Raimi also directed 1998’s terrific “A Simple Plan,” 1990’s “Darkman” and 2000’s supernatural thriller “The Gift,” all of which get to the breadth of what he’s capable of achieving onscreen. Sure, a few stinkers litter his backyard (“For Love of the Game,” anyone?), but when Raimi directs, it’s mostly good.

“Drag Me to Hell” is a case in point. Armed with a delicious sense of humor, the film mirrors “Zombieland” in that it almost is enough to erase the memory of “Halloween II” forever from your mind. And yes, Zombie, I’m still talking to you. So deal with it.

What we get in “Drag Me to Hell” is a horror tale told well.

Sweet-natured Christine is jonesing for a job promotion. Faced with some pretty stiff competition in a vicious co-worker, she decides to delight her boss by turning down an elderly woman (Lorna Raver) who no longer can afford the payments on her house. At once hurt and infuriated, the woman falls to her knees, glares at Christine with her bum eye, waves some voodoo hoodoo her way, and puts a curse on Christine that wreaks havoc on her life over the next three days.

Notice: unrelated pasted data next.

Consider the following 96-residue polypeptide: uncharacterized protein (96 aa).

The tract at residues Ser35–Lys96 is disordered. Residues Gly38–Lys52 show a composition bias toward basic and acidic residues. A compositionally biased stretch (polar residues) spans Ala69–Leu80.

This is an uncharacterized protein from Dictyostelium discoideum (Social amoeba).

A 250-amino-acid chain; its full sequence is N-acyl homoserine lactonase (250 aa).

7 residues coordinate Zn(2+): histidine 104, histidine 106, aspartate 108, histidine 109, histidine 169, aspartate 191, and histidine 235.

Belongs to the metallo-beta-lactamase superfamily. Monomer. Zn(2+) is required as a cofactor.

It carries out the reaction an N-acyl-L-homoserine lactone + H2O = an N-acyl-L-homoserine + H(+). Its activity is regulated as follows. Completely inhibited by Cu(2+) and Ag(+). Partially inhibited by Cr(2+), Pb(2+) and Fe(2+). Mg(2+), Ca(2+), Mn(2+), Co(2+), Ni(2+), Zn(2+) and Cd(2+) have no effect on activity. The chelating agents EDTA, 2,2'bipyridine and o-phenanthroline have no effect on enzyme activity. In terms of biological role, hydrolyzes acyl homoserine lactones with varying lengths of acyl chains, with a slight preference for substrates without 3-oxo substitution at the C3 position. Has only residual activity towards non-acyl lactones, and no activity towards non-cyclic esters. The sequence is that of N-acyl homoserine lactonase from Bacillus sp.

With Justin Long as her bewildered boyfriend Clay, Christine is forced to battle a bevy of Beelzebub beasties, all of which want to steal her soul away into a crypt of fiery rottenness. How will she fight back? That would involve this vegetarian slaughtering small animals, her participation in ground-shaking seances and a whole host of other unmentionables that often are played as much for laughs as they are for horror.

This is a movie about backbone, and if Christine is going to keep her soul, she’s going to have to find hers, usually while caked in mud or some other form of goo. What ensues is a solid horror movie that features such big laughs you come away wishing that most comedies were consistently as funny and as bright.

Grade: B+ is the site for Bangor Daily News film critic Christopher Smith’s blog, DVD giveaways and movie reviews. Smith’s reviews appear Fridays and weekends in Lifestyle, as well as on He may be reached at